‘Iacta alea est’

Forming an Opinion on the Formation of Forms

At the end of yesterday’s post, having explored a successful route to integrate the select with options into a form data structure, I was filled with ideas of potential APIs to make the definition of this object more concise.

There are a few routes there too: like creating a new “form” object wrapping the Scrivener object and delegating when necessary; or working ‘above’ the Scrivener level and dynamically generating the Scrivener object as a by-product of a higher level data definition which includes both attributes and their desired representation in a form; and there may yet be others.

It’s probably too early to dive into different details, however, I think it is good to make clear that this is very much an exploration of the space around defining forms in HTML that are connected in some way to a validation or model object. Rather than immediately jumping up to look at ways of implementing this in other frameworks and languages I’d like to feel out the edges of the problem from the centre. Naturally, this will fall short in some aspects. For example, after yesterday’s post a friend (and reader) wrote in:

You probably don’t want to start off having your data stored as options from the control. Take for example a hotel is checking in three different people and you need a nationality select for each person. You don’t really want to be passing that data around 3 times. Ideally your initial model should have the data for the field but the options should be a reference. Which then can be iterated for each field that references it.

He is absolutely right. There are, at this early stage, going to be things that don’t add up. Or things that could be done better or be more faithfully. I think this is why (it feels like) this is such a thorny problem and why I’m fascinated by it. I’m not convinced by how we build forms in the frameworks that I have used (Ruby on Rails and Elixir’s Phoenix). Obviously, my ignorance could be the contributor here, sometimes you don’t realise that a solution you’re not happy with comes about because you don’t understand the problem well enough to accept that there are no perfect solutions. That the trade-offs are costly. Maybe I’ll find that out too. But there’s value in finding and understanding the trade-offs.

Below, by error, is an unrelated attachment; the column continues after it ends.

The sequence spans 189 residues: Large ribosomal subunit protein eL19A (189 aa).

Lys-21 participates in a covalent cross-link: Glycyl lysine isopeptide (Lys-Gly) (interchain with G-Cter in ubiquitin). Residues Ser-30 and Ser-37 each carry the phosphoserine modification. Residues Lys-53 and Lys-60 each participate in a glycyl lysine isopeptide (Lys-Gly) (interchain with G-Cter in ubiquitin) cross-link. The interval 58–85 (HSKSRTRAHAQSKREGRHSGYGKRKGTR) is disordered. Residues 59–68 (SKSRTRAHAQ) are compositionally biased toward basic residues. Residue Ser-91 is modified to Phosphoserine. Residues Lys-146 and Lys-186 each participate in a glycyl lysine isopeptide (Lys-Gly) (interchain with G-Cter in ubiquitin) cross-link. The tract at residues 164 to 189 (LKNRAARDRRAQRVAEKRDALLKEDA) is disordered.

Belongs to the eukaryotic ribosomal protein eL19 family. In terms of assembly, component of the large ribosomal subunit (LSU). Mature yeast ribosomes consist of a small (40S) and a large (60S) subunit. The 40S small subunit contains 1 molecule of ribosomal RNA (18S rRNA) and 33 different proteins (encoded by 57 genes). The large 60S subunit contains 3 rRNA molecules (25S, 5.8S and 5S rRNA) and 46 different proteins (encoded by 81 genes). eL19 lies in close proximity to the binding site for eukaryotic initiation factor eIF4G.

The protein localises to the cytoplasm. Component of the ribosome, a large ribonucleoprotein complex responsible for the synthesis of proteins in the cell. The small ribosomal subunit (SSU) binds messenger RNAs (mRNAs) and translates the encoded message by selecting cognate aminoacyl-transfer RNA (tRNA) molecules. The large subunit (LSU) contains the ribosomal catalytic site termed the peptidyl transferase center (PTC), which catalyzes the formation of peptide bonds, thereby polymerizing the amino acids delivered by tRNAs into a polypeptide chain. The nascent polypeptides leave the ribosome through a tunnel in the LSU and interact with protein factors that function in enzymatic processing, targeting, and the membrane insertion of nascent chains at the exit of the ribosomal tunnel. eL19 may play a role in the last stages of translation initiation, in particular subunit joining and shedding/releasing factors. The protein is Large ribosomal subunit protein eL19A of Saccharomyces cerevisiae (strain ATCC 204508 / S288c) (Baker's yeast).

This presents a difficult challenge. We often implicitly accept that trade-offs were too large—we take a solution to a problem we don’t fully understand on blind faith. We trust that the framework author, having made so many right decisions in other areas, made the right decision here too. Is it then worth diving in to turn blind faith into reasoned faith? For me it is. It’s nothing more than a gut feel, a desire for something better. And “better” is so intangible, what does that even mean?

To give you an idea I’ll share something I sketched out this morning that flowed out of the thoughts provoked by yesterday’s post. It’s not the solution, but it’s an illustration of one member of a set of potential solutions. And it is also to provoke you. What do you think something like this should look like? Are we right to define our markup in our templates with our validation logic in our application? Should these be coupled or de-coupled? Integrated or disintegrated?

I’ll leave this here as a prompt, without comment:

class RegistrationForm < Formation
  field :name, tag: :input, type: :text      # , label: "Your name"
  field :email, tag: :input, type: :email    # , label: "Contact email"
  field :message, tag: :textarea             # , label: "What’s your bag?"
  field :enquiry,
    tag: select,
    label: "Would you like to join our SPAM list?",
    options: [{"Yes" => "1"}, {"No" => "1"}]
  field :submission, tag: :input, type: :submit, value: "Send"

Sunday 18th April 2021.